A man accused of trying to kill Mali’s military strongman, Assimi Goita, the figure behind two coups in less than a year, has died in custody.
The suspect, whose identity has not been revealed, was taken into custody following the assassination attempt at Bamako’s Grand Mosque on Tuesday.
“During investigations… his health deteriorated” and he was then hospitalised but “unfortunately, he has died,” the government said in a statement on Sunday.
A man armed with a knife lunged at Goita after Eid prayers on Tuesday, according to an AFP news agency reporter at the scene.
Goita was whisked away by his security officials and later appeared on state TV to say he was doing “very well”.
“That’s part of being a leader, there are always malcontents,” he said. “There are people who at any time may want to try things to cause instability.”
His attacker, a young-looking man dressed in jeans and a white shirt, was apprehended at the scene and taken away by the Malian intelligence services.
The suspect was never presented to judicial authorities, a source requesting anonymity told AFP on Sunday.
His identity was not revealed, but commissioner Sadio Tomoda said late Tuesday that he was a teacher, without elaborating.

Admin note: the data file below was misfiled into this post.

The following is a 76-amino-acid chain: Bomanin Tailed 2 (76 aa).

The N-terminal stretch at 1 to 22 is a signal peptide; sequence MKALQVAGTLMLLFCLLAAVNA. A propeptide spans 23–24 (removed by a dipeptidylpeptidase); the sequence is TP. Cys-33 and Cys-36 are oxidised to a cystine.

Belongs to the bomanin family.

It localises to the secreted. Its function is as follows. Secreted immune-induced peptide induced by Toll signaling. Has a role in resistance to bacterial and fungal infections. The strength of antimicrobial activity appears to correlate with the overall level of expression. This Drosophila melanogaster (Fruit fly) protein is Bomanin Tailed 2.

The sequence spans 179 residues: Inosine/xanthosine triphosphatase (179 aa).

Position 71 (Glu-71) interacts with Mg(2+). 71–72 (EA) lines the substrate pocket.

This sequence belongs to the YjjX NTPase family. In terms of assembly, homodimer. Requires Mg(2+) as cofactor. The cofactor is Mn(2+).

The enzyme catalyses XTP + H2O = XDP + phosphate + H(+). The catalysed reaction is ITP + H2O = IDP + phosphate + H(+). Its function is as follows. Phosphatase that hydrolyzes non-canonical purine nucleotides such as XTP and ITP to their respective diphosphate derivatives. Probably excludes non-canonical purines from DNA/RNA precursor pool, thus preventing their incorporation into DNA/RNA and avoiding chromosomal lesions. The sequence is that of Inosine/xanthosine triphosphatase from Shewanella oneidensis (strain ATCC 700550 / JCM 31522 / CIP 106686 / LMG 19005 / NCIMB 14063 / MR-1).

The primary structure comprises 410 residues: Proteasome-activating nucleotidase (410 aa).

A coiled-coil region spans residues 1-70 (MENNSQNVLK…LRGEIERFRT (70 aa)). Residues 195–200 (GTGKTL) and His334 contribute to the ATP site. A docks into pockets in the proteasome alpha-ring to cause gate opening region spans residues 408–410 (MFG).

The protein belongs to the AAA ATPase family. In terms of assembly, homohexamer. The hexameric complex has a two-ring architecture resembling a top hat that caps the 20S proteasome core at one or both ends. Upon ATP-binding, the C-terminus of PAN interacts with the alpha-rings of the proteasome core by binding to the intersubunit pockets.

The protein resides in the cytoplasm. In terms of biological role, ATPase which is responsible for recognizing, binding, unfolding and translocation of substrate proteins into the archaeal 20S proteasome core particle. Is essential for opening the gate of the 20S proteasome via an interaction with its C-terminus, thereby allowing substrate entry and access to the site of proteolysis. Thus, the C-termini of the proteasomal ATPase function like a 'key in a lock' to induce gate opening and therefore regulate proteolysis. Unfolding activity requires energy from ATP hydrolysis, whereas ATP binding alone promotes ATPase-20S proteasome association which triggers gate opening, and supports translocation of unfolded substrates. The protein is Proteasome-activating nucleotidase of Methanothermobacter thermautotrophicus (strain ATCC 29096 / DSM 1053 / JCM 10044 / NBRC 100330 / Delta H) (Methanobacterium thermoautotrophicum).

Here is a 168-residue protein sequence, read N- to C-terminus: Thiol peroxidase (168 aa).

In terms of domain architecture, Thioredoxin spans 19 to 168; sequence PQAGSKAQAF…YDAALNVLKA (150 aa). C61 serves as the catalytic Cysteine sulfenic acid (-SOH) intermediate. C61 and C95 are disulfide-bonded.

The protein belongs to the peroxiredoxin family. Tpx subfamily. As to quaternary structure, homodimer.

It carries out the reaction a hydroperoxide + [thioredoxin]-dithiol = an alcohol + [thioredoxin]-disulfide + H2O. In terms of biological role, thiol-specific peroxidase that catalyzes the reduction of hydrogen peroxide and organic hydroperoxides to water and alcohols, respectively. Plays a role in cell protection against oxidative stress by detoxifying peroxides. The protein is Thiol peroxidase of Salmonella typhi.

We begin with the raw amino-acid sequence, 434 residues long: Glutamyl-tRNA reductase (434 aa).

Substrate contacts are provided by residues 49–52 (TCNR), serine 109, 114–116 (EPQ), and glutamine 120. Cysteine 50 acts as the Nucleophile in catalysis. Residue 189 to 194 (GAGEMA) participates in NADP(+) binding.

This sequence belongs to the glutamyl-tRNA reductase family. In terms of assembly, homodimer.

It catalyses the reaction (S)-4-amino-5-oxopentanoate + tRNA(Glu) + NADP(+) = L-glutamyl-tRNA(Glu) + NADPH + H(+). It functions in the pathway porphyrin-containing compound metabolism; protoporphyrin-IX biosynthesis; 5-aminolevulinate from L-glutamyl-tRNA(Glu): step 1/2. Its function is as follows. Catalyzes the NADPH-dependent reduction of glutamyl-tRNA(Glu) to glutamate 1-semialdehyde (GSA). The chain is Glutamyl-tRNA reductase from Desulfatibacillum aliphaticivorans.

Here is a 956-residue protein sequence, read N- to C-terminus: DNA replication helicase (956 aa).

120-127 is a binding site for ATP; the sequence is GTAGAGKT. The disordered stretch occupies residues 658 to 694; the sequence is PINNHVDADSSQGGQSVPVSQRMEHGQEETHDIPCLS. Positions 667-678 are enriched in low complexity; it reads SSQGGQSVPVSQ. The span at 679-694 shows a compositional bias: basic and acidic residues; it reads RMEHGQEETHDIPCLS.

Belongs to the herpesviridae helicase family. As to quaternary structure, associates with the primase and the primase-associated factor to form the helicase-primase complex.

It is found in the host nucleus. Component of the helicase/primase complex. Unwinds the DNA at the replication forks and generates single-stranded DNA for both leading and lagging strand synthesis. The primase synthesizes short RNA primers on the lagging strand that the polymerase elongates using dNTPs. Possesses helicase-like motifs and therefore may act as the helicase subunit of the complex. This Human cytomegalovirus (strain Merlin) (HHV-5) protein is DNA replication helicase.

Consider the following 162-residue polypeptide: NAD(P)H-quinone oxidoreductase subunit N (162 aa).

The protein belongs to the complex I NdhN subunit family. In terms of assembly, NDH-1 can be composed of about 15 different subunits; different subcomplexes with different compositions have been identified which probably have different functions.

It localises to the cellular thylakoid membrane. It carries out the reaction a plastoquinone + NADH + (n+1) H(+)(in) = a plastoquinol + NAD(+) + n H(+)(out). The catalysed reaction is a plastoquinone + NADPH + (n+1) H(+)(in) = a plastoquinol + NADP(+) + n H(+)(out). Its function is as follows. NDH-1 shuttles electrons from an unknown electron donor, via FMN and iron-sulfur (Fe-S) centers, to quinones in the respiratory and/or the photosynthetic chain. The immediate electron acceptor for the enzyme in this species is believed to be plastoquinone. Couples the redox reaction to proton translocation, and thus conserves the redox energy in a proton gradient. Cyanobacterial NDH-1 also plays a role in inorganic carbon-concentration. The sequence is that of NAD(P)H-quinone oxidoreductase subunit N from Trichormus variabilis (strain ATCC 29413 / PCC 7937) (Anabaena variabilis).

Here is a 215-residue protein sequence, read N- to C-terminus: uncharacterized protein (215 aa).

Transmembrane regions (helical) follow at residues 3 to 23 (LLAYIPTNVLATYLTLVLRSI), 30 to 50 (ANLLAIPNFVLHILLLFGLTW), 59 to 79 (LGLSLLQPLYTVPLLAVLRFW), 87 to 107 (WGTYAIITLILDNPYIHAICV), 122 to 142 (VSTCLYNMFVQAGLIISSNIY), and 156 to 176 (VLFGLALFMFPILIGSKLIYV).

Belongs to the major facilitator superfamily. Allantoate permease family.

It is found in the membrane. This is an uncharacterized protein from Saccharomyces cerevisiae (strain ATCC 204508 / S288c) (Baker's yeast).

Prosecutors had opened an inquiry into the incident.
On Sunday, the government said the suspect’s death was not an obstacle to continuing the investigation, “especially since preliminary evidence and intelligence gathered indicate that he was not an isolated element”.
The attack capped months of political turmoil in a country that has rarely enjoyed stability since gaining independence from France in 1960.
Goita, a special forces colonel in his late thirties, headed a putsch last August that overthrew elected President Ibrahim Boubacar Keita after weeks of protests over corruption and a bloody rebellion.
The military, in the face of international condemnation, handed power to a civilian-led transitional government that promised to restore civilian rule in February 2022.
But in late May, Goita, who was vice president in the transitional government, overthrew President Bah Ndaw and Prime Minister Moctar Ouane, saying they had sought to “sabotage” the handover.
In June, with Goita as interim president, a new government was unveiled, with military figures in key roles.